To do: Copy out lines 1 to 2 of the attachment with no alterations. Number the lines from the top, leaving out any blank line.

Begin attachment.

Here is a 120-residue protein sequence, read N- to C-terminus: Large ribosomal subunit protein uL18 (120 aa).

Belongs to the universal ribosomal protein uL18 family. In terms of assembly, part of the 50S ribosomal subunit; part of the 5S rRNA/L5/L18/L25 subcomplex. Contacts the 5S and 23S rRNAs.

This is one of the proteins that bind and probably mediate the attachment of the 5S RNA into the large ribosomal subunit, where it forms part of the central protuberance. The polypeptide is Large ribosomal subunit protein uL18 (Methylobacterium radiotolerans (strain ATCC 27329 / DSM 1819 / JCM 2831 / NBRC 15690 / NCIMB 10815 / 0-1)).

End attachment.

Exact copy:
Here is a 120-residue protein sequence, read N- to C-terminus: Large ribosomal subunit protein uL18 (120 aa).

Belongs to the universal ribosomal protein uL18 family. In terms of assembly, part of the 50S ribosomal subunit; part of the 5S rRNA/L5/L18/L25 subcomplex. Contacts the 5S and 23S rRNAs.